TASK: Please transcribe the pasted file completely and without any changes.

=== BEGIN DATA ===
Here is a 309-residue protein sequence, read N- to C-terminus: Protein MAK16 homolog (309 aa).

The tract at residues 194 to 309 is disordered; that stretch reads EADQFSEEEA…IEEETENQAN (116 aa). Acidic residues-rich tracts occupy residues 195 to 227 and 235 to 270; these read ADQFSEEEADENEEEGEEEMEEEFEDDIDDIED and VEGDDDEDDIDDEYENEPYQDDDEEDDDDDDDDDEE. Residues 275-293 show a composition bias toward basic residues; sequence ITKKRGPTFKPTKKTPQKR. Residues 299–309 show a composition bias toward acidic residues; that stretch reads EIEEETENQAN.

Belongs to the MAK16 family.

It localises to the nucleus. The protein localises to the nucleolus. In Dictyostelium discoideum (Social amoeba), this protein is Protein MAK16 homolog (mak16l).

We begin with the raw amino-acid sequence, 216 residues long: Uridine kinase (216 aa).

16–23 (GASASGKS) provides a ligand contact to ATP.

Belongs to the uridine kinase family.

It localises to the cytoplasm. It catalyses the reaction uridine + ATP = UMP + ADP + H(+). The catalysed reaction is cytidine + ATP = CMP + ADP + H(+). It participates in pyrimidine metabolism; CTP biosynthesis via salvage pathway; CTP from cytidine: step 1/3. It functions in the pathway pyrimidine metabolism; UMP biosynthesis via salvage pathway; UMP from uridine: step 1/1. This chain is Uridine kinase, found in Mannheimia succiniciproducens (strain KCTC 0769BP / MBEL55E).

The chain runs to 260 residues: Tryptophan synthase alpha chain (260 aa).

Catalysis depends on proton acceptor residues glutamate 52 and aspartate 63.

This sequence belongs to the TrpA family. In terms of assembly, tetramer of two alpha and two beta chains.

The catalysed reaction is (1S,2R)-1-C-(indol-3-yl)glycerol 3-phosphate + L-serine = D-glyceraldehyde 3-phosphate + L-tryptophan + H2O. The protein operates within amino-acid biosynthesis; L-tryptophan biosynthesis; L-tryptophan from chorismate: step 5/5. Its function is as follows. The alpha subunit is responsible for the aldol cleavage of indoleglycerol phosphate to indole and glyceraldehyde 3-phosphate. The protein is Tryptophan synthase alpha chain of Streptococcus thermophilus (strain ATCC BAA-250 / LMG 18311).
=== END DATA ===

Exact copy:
Here is a 309-residue protein sequence, read N- to C-terminus: Protein MAK16 homolog (309 aa).

The tract at residues 194 to 309 is disordered; that stretch reads EADQFSEEEA…IEEETENQAN (116 aa). Acidic residues-rich tracts occupy residues 195 to 227 and 235 to 270; these read ADQFSEEEADENEEEGEEEMEEEFEDDIDDIED and VEGDDDEDDIDDEYENEPYQDDDEEDDDDDDDDDEE. Residues 275-293 show a composition bias toward basic residues; sequence ITKKRGPTFKPTKKTPQKR. Residues 299–309 show a composition bias toward acidic residues; that stretch reads EIEEETENQAN.

Belongs to the MAK16 family.

It localises to the nucleus. The protein localises to the nucleolus. In Dictyostelium discoideum (Social amoeba), this protein is Protein MAK16 homolog (mak16l).

We begin with the raw amino-acid sequence, 216 residues long: Uridine kinase (216 aa).

16–23 (GASASGKS) provides a ligand contact to ATP.

Belongs to the uridine kinase family.

It localises to the cytoplasm. It catalyses the reaction uridine + ATP = UMP + ADP + H(+). The catalysed reaction is cytidine + ATP = CMP + ADP + H(+). It participates in pyrimidine metabolism; CTP biosynthesis via salvage pathway; CTP from cytidine: step 1/3. It functions in the pathway pyrimidine metabolism; UMP biosynthesis via salvage pathway; UMP from uridine: step 1/1. This chain is Uridine kinase, found in Mannheimia succiniciproducens (strain KCTC 0769BP / MBEL55E).

The chain runs to 260 residues: Tryptophan synthase alpha chain (260 aa).

Catalysis depends on proton acceptor residues glutamate 52 and aspartate 63.

This sequence belongs to the TrpA family. In terms of assembly, tetramer of two alpha and two beta chains.

The catalysed reaction is (1S,2R)-1-C-(indol-3-yl)glycerol 3-phosphate + L-serine = D-glyceraldehyde 3-phosphate + L-tryptophan + H2O. The protein operates within amino-acid biosynthesis; L-tryptophan biosynthesis; L-tryptophan from chorismate: step 5/5. Its function is as follows. The alpha subunit is responsible for the aldol cleavage of indoleglycerol phosphate to indole and glyceraldehyde 3-phosphate. The protein is Tryptophan synthase alpha chain of Streptococcus thermophilus (strain ATCC BAA-250 / LMG 18311).